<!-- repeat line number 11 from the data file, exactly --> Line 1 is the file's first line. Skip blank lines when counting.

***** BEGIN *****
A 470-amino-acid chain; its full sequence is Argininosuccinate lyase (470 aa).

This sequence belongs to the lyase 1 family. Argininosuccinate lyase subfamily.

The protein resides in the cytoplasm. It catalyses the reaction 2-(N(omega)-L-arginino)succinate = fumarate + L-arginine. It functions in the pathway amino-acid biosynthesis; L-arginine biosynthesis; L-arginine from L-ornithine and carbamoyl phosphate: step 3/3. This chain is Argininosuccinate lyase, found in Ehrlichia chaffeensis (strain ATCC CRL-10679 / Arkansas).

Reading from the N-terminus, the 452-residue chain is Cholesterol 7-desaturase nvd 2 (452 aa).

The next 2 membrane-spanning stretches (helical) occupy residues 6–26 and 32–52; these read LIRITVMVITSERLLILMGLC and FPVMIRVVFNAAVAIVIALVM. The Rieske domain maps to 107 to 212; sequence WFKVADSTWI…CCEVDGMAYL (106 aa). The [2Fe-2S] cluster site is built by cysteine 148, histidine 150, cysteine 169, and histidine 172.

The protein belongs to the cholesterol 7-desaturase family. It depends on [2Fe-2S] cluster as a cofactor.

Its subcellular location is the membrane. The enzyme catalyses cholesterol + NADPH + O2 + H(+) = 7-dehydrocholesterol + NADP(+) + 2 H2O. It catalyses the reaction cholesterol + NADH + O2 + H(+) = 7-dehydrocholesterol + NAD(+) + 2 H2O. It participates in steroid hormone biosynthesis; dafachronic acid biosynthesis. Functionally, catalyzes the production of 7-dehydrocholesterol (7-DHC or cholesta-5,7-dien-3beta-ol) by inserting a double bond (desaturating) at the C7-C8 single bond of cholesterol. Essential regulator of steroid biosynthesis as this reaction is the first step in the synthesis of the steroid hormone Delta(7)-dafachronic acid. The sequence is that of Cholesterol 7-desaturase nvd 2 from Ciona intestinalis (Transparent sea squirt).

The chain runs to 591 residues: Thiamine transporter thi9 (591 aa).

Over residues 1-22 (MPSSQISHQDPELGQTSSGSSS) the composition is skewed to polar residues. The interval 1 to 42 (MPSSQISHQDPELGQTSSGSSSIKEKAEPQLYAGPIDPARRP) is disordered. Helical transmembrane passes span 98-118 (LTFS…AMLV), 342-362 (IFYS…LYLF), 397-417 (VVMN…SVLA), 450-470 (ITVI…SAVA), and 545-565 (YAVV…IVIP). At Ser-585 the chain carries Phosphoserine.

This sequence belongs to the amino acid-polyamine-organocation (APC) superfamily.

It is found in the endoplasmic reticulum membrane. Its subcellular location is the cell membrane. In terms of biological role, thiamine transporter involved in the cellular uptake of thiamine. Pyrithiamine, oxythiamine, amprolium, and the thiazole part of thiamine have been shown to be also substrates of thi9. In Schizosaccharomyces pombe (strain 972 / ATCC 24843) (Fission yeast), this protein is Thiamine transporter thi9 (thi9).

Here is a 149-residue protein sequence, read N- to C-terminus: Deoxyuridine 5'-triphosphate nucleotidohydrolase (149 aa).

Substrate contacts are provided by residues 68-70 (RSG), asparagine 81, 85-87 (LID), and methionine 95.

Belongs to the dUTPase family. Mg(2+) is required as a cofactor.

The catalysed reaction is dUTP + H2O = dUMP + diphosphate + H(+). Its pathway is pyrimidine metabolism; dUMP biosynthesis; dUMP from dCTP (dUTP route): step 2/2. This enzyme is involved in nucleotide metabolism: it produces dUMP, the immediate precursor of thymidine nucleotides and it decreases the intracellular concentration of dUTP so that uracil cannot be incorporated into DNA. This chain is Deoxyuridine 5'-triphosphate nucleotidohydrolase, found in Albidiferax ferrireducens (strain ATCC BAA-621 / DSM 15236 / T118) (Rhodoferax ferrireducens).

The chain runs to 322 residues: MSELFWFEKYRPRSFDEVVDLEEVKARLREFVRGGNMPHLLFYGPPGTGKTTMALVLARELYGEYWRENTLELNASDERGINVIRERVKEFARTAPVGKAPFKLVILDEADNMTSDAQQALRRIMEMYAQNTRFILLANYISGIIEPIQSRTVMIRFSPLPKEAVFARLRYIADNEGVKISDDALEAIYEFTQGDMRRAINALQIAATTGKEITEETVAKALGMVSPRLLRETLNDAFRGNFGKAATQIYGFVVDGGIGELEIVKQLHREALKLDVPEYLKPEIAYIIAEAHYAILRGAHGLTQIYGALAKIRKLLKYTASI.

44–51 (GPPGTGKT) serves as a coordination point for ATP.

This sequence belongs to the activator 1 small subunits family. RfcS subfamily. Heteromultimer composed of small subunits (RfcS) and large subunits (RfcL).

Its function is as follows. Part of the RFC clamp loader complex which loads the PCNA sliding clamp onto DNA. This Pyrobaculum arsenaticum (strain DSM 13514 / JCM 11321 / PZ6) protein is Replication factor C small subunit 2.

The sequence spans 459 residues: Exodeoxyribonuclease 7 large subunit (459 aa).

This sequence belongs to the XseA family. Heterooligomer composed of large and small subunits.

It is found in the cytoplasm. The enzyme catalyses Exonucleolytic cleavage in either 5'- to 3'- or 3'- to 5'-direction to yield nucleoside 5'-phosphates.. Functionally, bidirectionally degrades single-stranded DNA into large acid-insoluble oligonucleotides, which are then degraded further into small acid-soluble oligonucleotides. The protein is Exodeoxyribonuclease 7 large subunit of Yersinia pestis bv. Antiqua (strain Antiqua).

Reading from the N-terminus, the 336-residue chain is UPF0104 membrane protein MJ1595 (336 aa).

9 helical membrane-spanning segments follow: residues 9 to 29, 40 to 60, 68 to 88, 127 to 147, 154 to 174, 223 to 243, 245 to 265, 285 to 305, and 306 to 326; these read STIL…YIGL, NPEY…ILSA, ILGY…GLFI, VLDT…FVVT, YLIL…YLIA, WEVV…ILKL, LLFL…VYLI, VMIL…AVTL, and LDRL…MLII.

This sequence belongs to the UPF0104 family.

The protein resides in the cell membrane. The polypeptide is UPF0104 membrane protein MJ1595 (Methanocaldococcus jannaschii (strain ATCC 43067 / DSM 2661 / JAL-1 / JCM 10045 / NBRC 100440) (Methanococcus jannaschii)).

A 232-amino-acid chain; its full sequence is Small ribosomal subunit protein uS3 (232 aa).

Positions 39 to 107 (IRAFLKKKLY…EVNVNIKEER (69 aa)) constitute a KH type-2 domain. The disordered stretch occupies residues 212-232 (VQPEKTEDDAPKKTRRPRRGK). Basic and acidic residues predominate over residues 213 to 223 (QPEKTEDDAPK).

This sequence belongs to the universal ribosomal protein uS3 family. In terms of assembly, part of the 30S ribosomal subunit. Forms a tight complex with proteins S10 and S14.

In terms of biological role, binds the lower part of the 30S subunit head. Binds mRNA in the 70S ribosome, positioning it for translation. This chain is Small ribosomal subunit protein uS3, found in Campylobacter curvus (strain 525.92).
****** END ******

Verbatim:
It is found in the endoplasmic reticulum membrane. Its subcellular location is the cell membrane. In terms of biological role, thiamine transporter involved in the cellular uptake of thiamine. Pyrithiamine, oxythiamine, amprolium, and the thiazole part of thiamine have been shown to be also substrates of thi9. In Schizosaccharomyces pombe (strain 972 / ATCC 24843) (Fission yeast), this protein is Thiamine transporter thi9 (thi9).